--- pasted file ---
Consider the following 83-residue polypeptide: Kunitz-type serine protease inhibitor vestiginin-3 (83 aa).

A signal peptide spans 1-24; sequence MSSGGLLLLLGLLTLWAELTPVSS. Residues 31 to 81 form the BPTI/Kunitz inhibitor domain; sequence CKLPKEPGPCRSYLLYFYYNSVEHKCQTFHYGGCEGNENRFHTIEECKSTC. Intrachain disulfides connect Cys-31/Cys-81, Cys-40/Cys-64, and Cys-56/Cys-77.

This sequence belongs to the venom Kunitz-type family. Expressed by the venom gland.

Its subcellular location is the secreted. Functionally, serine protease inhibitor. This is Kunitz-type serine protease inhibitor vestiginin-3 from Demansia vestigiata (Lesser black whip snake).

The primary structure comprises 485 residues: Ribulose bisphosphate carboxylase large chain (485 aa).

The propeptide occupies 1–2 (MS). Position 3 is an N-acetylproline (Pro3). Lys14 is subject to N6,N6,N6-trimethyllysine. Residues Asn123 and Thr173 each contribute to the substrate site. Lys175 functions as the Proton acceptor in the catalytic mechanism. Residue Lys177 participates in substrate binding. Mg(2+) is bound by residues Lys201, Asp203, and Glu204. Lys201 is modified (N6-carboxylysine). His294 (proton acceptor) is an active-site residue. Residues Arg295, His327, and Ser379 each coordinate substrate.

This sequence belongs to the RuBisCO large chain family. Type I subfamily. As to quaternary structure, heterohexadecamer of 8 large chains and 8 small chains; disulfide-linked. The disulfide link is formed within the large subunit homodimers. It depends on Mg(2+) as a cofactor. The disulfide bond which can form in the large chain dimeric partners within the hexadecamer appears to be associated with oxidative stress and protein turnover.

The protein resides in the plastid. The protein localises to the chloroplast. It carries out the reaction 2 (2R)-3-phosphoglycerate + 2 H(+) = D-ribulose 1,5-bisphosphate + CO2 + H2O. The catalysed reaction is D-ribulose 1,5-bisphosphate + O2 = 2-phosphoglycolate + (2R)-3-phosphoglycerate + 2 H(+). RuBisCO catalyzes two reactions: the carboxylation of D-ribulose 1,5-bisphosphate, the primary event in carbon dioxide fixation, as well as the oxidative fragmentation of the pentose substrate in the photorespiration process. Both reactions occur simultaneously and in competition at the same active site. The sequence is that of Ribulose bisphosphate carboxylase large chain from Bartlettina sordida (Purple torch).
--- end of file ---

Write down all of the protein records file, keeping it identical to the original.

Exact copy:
Consider the following 83-residue polypeptide: Kunitz-type serine protease inhibitor vestiginin-3 (83 aa).

A signal peptide spans 1-24; sequence MSSGGLLLLLGLLTLWAELTPVSS. Residues 31 to 81 form the BPTI/Kunitz inhibitor domain; sequence CKLPKEPGPCRSYLLYFYYNSVEHKCQTFHYGGCEGNENRFHTIEECKSTC. Intrachain disulfides connect Cys-31/Cys-81, Cys-40/Cys-64, and Cys-56/Cys-77.

This sequence belongs to the venom Kunitz-type family. Expressed by the venom gland.

Its subcellular location is the secreted. Functionally, serine protease inhibitor. This is Kunitz-type serine protease inhibitor vestiginin-3 from Demansia vestigiata (Lesser black whip snake).

The primary structure comprises 485 residues: Ribulose bisphosphate carboxylase large chain (485 aa).

The propeptide occupies 1–2 (MS). Position 3 is an N-acetylproline (Pro3). Lys14 is subject to N6,N6,N6-trimethyllysine. Residues Asn123 and Thr173 each contribute to the substrate site. Lys175 functions as the Proton acceptor in the catalytic mechanism. Residue Lys177 participates in substrate binding. Mg(2+) is bound by residues Lys201, Asp203, and Glu204. Lys201 is modified (N6-carboxylysine). His294 (proton acceptor) is an active-site residue. Residues Arg295, His327, and Ser379 each coordinate substrate.

This sequence belongs to the RuBisCO large chain family. Type I subfamily. As to quaternary structure, heterohexadecamer of 8 large chains and 8 small chains; disulfide-linked. The disulfide link is formed within the large subunit homodimers. It depends on Mg(2+) as a cofactor. The disulfide bond which can form in the large chain dimeric partners within the hexadecamer appears to be associated with oxidative stress and protein turnover.

The protein resides in the plastid. The protein localises to the chloroplast. It carries out the reaction 2 (2R)-3-phosphoglycerate + 2 H(+) = D-ribulose 1,5-bisphosphate + CO2 + H2O. The catalysed reaction is D-ribulose 1,5-bisphosphate + O2 = 2-phosphoglycolate + (2R)-3-phosphoglycerate + 2 H(+). RuBisCO catalyzes two reactions: the carboxylation of D-ribulose 1,5-bisphosphate, the primary event in carbon dioxide fixation, as well as the oxidative fragmentation of the pentose substrate in the photorespiration process. Both reactions occur simultaneously and in competition at the same active site. The sequence is that of Ribulose bisphosphate carboxylase large chain from Bartlettina sordida (Purple torch).